Format

Send to

Choose Destination
J Clin Invest. 2008 Apr;118(4):1532-43. doi: 10.1172/JCI33464.

Reversal of axonal loss and disability in a mouse model of progressive multiple sclerosis.

Author information

1
Center for Neurologic Diseases, Brigham and Women's Hospital, Harvard Medical School, Boston, Massachusetts 02115, USA.

Abstract

Axonal degeneration is an important determinant of progressive neurological disability in multiple sclerosis (MS). Thus, therapeutic approaches promoting neuroprotection could aid the treatment of progressive MS. Here, we used what we believe is a novel water-soluble fullerene derivative (ABS-75) attached to an NMDA receptor antagonist, which combines antioxidant and anti-excitotoxic properties, to block axonal damage and reduce disease progression in a chronic progressive EAE model. Fullerene ABS-75 treatment initiated after disease onset reduced the clinical progression of chronic EAE in NOD mice immunized with myelin-oligodendrocyte glycoprotein (MOG). Reduced disease progression in ABS-75-treated mice was associated with reduced axonal loss and demyelination in the spinal cord. Fullerene ABS-75 halted oxidative injury, CD11b+ infiltration, and CCL2 expression in the spinal cord of mice without interfering with antigen-specific T cell responses. In vitro, fullerene ABS-75 protected neurons from oxidative and glutamate-induced injury and restored glutamine synthetase and glutamate transporter expression in astrocytes under inflammatory insult. Glutamine synthetase expression was also increased in the white matter of fullerene ABS-75-treated animals. Our data demonstrate the neuroprotective effect of treatment with a fullerene compound combined with a NMDA receptor antagonist, which may be useful in the treatment of progressive MS and other neurodegenerative diseases.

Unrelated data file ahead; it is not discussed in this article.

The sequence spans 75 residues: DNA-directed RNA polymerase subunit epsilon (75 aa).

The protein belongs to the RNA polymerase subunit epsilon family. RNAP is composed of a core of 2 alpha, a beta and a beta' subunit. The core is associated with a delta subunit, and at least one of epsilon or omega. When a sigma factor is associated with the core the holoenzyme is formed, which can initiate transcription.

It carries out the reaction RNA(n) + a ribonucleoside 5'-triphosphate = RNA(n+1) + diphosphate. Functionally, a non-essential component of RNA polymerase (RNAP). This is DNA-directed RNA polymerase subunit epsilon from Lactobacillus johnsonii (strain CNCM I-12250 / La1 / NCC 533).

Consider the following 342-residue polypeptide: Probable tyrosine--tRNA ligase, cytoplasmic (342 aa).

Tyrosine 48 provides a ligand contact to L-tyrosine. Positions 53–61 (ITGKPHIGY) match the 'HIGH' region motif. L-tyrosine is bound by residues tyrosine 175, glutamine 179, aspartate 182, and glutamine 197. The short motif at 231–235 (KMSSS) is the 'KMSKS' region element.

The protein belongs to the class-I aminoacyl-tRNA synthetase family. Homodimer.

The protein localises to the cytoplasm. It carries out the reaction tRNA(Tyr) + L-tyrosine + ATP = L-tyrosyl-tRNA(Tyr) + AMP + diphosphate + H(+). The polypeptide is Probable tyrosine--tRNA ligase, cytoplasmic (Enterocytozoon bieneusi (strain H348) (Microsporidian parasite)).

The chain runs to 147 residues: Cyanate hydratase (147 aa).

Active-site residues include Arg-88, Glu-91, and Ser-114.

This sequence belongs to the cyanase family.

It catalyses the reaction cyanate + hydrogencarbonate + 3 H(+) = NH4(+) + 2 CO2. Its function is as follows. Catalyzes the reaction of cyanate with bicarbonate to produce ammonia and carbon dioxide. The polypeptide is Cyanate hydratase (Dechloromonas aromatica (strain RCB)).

PMID:
18340379
PMCID:
PMC2267014
DOI:
10.1172/JCI33464
[Indexed for MEDLINE]
Free PMC Article

Supplemental Content

Full text links

Icon for American Society for Clinical Investigation Icon for PubMed Central
Loading ...
Support Center